Understand Gen Z to harness their strengths at work



Featured | Leadership

By Christian Lucarelli

By: Christian Lucarelli, Vice President Sales APAC, Nintex

Thinking of taking a young person on in your business and wondering how they’ll fit in? A rising tide of Generation Z – Australians born between 1996 and 2012 – has begun entering the workforce in recent years.

Understanding what makes them tick can help ensure both parties get off on the right foot and enjoy a productive and harmonious working relationship.

It seems like yesterday that Generation X, the now middle-aged Australians who came of age in the eighties and early nineties, were being dismissed as too individualistic, quick to find ways to “work to live”, rather than “live to work” as had been espoused by the generation before them.

More recently, millennials have come under fire. If you’ve absorbed the commentary over the past 15 years, you’ll know this cohort is touted as immature, self-absorbed, over-indulged by their baby boomer parents, and poised to demand the reason why if they’re not offered a management role in their second week on the job.

As the Millennials slide into their thirties and a growing tranche of Gen Zers transition from full-time education to the world of work, there’s a fair chance the latter group will start earning labels of their own.

A recent survey by Nintex looked at Gen Z’s goals and expectations for their first years in the workforce. The survey involved 325 current and future Australian graduate employees from the Gen Z cohort, on work, corporate culture and automation, resulting in the following insights that may help businesses manage and support this new crop of workers most productively.

Don’t tie me down: flexibility matters

You may think your company’s values, workplace flexibility and culture will be what lures Australian Gen Zers to join your ranks, and you’ll be right on one of those three counts. Flexibility is what matters most to Gen Z. It’s little surprise, given they’ve grown up in an era when digital technology became ubiquitous, the gig economy became a ‘thing’ and remote working became the norm for a large swathe of the population.

Make flexibility a priority if you want to get Gen Z on board – according to survey respondents, flexibility is their key determining factor in job selection, closely followed by salary and work-life balance.

Show me the feedback!

Gen Z may be the generation that lives life digitally, dishing up extraordinary dollops of data about their work and home lives for their followers on social media to digest. But when they’re in the office, it’s not likes and follows they crave. It’s feedback – the face-to-face kind. Offer them regular in-person coaching and the opportunity to suggest ways processes and technology usage can be improved if you want to see them shine.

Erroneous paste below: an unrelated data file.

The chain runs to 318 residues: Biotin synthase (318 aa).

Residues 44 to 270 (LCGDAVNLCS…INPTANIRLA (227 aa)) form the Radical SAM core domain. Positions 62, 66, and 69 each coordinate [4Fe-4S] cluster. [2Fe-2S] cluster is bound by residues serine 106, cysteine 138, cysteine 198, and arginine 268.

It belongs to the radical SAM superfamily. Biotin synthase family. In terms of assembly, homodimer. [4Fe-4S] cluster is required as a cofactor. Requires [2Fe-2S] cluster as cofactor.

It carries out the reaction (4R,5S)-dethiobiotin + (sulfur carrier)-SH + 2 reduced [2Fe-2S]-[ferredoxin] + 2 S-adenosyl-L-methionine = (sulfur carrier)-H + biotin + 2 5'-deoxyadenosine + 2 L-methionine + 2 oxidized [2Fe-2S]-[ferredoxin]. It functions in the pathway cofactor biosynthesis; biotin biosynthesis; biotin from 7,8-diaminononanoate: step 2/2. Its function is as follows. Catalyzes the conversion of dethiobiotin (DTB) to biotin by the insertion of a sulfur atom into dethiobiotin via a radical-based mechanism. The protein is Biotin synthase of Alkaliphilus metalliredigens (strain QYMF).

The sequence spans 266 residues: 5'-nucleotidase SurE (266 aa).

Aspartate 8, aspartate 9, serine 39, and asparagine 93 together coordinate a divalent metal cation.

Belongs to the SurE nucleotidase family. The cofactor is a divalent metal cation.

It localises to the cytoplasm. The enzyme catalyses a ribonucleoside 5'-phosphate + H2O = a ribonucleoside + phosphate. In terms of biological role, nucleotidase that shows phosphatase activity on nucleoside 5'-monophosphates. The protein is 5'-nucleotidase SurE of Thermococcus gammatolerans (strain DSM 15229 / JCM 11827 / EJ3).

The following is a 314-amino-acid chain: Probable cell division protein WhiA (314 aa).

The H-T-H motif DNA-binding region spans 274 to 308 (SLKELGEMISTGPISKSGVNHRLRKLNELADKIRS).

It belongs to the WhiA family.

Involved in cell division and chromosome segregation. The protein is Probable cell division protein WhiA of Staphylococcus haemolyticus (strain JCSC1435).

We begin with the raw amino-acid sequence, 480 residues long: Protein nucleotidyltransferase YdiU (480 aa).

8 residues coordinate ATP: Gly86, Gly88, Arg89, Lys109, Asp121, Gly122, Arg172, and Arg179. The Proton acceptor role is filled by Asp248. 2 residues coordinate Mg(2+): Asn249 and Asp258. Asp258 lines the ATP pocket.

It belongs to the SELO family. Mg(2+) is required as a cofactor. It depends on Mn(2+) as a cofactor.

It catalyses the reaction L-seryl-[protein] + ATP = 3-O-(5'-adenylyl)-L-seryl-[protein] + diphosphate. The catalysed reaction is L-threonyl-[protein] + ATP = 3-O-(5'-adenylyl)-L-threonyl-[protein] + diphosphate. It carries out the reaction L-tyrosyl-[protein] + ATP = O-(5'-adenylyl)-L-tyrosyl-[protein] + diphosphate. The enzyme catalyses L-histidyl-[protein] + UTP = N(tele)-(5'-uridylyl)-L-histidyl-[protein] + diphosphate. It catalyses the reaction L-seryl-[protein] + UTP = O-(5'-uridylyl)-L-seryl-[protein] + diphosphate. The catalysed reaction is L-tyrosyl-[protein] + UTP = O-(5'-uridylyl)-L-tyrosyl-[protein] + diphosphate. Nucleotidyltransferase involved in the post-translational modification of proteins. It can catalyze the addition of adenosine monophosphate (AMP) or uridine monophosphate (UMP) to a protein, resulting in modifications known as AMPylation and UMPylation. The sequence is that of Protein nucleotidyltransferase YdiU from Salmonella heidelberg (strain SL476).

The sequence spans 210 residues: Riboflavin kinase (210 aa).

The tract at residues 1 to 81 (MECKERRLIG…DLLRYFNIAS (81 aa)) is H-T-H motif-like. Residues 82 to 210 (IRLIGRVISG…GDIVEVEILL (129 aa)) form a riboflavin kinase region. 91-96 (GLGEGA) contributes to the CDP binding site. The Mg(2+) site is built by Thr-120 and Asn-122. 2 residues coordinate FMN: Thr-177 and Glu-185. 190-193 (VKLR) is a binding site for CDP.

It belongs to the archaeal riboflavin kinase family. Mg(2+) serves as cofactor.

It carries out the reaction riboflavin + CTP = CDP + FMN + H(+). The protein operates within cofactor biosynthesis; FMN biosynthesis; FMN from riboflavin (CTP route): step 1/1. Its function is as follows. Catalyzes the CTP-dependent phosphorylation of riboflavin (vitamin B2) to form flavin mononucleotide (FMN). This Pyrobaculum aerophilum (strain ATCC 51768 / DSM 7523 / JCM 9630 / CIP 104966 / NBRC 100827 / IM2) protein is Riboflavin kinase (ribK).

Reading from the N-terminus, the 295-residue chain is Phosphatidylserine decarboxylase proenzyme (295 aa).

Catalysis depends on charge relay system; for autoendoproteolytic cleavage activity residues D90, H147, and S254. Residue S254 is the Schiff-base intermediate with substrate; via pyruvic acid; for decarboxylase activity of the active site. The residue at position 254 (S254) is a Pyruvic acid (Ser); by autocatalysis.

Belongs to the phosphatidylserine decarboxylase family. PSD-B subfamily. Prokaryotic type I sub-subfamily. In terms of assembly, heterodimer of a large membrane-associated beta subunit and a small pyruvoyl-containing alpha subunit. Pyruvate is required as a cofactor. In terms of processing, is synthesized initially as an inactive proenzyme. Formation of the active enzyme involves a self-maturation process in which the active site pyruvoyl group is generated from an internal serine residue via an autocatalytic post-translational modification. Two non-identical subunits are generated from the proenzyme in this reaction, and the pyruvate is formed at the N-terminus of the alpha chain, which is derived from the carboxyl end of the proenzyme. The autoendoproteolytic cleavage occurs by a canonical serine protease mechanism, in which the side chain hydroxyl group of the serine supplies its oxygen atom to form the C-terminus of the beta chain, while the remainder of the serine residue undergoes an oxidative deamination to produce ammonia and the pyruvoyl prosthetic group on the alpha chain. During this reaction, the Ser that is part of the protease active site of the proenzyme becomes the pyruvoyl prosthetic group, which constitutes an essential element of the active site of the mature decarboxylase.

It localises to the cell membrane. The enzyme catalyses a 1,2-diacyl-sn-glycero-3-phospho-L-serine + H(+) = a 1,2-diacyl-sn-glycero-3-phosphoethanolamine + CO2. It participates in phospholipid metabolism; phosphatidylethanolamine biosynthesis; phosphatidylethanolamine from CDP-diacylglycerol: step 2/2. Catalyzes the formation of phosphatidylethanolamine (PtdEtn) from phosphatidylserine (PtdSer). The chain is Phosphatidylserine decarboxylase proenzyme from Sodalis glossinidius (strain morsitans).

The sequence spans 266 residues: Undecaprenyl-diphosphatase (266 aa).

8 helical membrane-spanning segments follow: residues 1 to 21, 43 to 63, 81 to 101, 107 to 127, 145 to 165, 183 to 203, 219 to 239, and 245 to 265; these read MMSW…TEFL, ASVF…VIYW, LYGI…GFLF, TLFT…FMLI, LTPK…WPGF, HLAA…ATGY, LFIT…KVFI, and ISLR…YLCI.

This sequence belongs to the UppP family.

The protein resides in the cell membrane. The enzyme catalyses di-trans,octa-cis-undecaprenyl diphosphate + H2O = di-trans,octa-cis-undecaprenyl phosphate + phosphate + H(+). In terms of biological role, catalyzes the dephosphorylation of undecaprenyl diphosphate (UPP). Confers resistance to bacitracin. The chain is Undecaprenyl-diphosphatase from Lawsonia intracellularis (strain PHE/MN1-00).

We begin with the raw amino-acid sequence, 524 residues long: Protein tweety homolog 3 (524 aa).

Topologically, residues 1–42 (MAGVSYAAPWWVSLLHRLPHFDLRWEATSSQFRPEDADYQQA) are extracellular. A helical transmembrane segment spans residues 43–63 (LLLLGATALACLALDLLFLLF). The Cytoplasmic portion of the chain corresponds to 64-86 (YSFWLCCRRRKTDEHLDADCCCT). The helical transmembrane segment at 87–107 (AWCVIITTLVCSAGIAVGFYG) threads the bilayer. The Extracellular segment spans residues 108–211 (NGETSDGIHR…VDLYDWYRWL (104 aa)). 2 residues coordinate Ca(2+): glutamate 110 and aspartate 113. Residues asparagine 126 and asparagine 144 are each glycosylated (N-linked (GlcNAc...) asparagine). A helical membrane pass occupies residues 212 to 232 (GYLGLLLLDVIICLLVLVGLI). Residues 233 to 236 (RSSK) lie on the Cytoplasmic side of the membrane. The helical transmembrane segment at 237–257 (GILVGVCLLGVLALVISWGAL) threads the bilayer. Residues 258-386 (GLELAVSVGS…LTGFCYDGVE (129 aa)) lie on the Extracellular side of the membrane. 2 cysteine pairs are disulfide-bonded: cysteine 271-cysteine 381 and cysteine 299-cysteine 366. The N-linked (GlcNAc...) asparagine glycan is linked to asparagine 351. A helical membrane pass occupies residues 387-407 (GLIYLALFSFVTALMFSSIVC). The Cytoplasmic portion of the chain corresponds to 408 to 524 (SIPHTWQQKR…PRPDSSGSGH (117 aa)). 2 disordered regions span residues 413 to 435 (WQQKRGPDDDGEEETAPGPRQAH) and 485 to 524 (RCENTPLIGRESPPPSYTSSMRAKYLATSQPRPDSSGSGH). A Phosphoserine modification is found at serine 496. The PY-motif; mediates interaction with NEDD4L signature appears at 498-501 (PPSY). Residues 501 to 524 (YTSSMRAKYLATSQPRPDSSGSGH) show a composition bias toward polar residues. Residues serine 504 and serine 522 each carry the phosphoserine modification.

Me… or the machine?

Artificial intelligence can seem like the stuff of Brave New World for some workers in the final quarter of their careers but for digital native Gen Zs, it’s unremarkable. That’s not to say they feel relaxed and comfortable about automation’s potential impact on their jobs and career paths. While the vast majority of young workers think automation has the potential to make their jobs easier, almost two thirds believe it will also make them more insecure.

Having said that, Gen Z can be handy folk to have on hand when technology doesn’t perform as it should. Most won’t bother calling the helpdesk; they’ll jump in and fix the issue themselves and have been known to step in and help team members – managers included – to troubleshoot in an emergency.

Doing it my way

In today’s rapidly-evolving work landscape, change is the new normal. The concept of selecting a specific career path in your early twenties and following it for decades seems quaint and outmoded to Gen Zers, who prefer the idea of dancing to their own drums.

Meanwhile, they see the once-clear line between work and home life as decidedly blurred. Gen Zers typically view their jobs as part of their personal identity and expect them to be congruent with their own values and interests. Give them tasks which they don’t consider to be meaningful, and you’re likely to lose our newest working generation.

Taking the lead with the next generation

The success of every organisation depends on its people. Mentoring and managing the next generation of workers is the collective responsibility of Australian employers of all shapes and sizes.

Appreciating what motivates – and demotivates – the country’s 4.6 million Gen Zers as they progressively transition from the education system to the workforce is a worthwhile exercise for businesses which aim to bring out the best in them.


Christian Lucarelli, Vice President Sales APAC, Nintex

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